Could Madeira be the next big thing in overseas property and lifestyles? The ravishing tropical island just under four hours flying time from the UK is offering a range of visas designed to attract both retirees and working people from the UK and further afield. As well as new visas for Madeira there are also new flights…
Madeira, the “island of eternal spring” is set in the Atlantic Ocean at around the same latitude as Morocco and a little closer to the UK than Spain’s Canary Islands. It’s about twice the size of the Isle of Wight, and has a population of 250,000.
What makes Madeira so special, aside from the friendliness of its people, is its perfect climate. Even in the depths of winter or the height of summer, the temperature averages at around 18 to 23C, like a perfect English summer’s day. It’s a bit wet, but the flora makes the best of that water and there are few places so beautiful.
It’s also varied topographically, with the mountains in the centre reaching 1,861 metres (bearing in mind that England’s highest peak is barely half that), and running in glorious wooded valleys to the sea.
So, no wonder lots of people want to go there, either to retire or work. Many of the people speak English and the infrastructure for residents is superb. Is it time you looked into a visa for Madeira, or just a sensational, rentable holiday home?
New flights to Madeira
Getting to Madeira has got much easier thanks to Ryanair opening a new base and launching a host of routes. The moves comes as the Portuguese island attempts to diversify its appeal to foreigners, by attracting a wider pool of nationalities as well as young digital nomads.
Madeira has become the fifth Portuguese base of Europe’s leading low-cost airline. This $200million development comes in time for summer 2022 and represents a huge shot in the arm for the sub-tropical island.
Two aircraft will operate across ten new routes, connecting Madeira with mainland Portugal as well as London Stansted, Manchester, Dublin, Marseille, Brussels (Charleroi), Milan (Bergamo), Nuremberg and Paris (Beauvais). This will generate 40 flights a week, which is more than any other airline flying into the archipelago. Other operators flying direct to Madeira include easyJet from Gatwick, British Airways, Jet2, TUI and Wizz Air.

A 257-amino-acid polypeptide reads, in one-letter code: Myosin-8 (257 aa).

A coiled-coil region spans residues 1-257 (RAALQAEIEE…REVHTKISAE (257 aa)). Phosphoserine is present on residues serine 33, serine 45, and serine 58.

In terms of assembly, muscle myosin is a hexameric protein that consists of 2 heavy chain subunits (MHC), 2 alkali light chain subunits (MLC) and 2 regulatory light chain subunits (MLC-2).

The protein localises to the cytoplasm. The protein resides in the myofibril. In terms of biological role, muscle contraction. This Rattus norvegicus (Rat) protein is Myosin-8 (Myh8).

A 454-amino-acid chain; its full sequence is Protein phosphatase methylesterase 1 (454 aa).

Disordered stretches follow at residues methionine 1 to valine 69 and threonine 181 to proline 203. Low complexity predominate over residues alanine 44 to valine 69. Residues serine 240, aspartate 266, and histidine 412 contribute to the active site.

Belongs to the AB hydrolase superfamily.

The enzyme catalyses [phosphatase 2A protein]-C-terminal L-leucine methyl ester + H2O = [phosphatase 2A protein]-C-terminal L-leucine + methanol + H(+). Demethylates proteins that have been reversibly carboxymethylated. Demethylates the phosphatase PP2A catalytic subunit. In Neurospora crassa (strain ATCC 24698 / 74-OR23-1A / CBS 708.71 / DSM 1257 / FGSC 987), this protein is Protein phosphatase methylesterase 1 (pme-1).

“This $200m investment will not only boost Portugal’s economy by driving vital tourism but will also create more than 60 direct jobs in the region and over 400 on-site jobs in Madeira,” said Ryanair’s CEO Eddie Wilson. “Ryanair will operate over 160 Portuguese routes in the summer – over twice as many as TAP, to 15 countries, making Ryanair Portugal’s number one carrier for choice, fares and on time performance.”
Remote working in Madeira
Meanwhile, a pilot project to attract digital nomads (remote workers) from the around the world has been extended by the Regional Government of Madeira. Called Digital Nomads Madeira Islands and launched in 2021, the initiative includes the island’s – and reportedly Europe’s – first Digital Nomad Village.
It is located in the picturesque town of Ponta do Sol, a 40-minute bus ride from Funchal and easy to reach from the airport. The scheme offers free Wi-fi and work space, organised networking events and a friendly platform to engage in the local Madeiran community.
Other co-working spaces aimed at remote workers from overseas are also available in the capital Funchal, as well as Santa Cruz, Machico and the smaller island of Porto Santo.
While 21st-Century Madeira is making special efforts to welcome tech savvy nomads, nature enthusiasts and lovers of the great outdoors have been enjoying the island for centuries. If you enjoy being surrounded by natural wonders, there are numerous paths that wind through the hilly green interior, notably the famous (and wonderfully flat!) Levada trails which follow ancient water channels, while the walks along the coast and clifftops have to-die-for panoramas.
Active types might prefer to experience the landscape by canyoning, horseriding or mountain-biking. For golfers the island has two 18-hole courses and a couple of nine-hole ones. Less active ways to enjoy the lifestyle include whiling away afternoons in the tropical parks and gardens – in bloom all year, enjoying a lazy coffee on the seafront or taking a ride in one of the many cable cars that zig zag across valleys.
Golden visas too
While Portugal has tightened up on golden visas in other property-buying hotspots like Lisbon, Porto and the Algarve, they are still available in Madeira. This allows you to claim a visa for residency if you buy a property to the value of €500,000 or more.
The south coast is generally more popular than the north, not least because it is sunnier. Many British and other foreign buyers are drawn to Funchal and its suburbs, thanks to the amenities, culture and year-round activity, including the island’s famous festivals. Favourite areas include Lido, Ajuda and Forum Madeira, with the Old Town becoming increasingly popular.
More peaceful, suburban districts that are still by the sea and just five minutes from the centre include São Gonçalo, Canico, Santa Luzia and São Martinho. Less urban and more leisure oriented, Palheiro Village is an old hunting estate in the hills above Funchal that has been converted into a self-contained resort with excellent on-site amenities, including golf.
The picturesque coastal towns of Ribeira Brava, Ponta do Sol and Calheta, where the scenery is stunning and you can live a semi-rural lifestyle, are also attractive options. Or, to really immerse yourself in the Madeiran countryside, opt for a rustic villa or period manor house on one of the many charming old estates. Wherever you are, features that are almost guaranteed in Madeira are breathtaking views and being near both the sea and verdant countryside.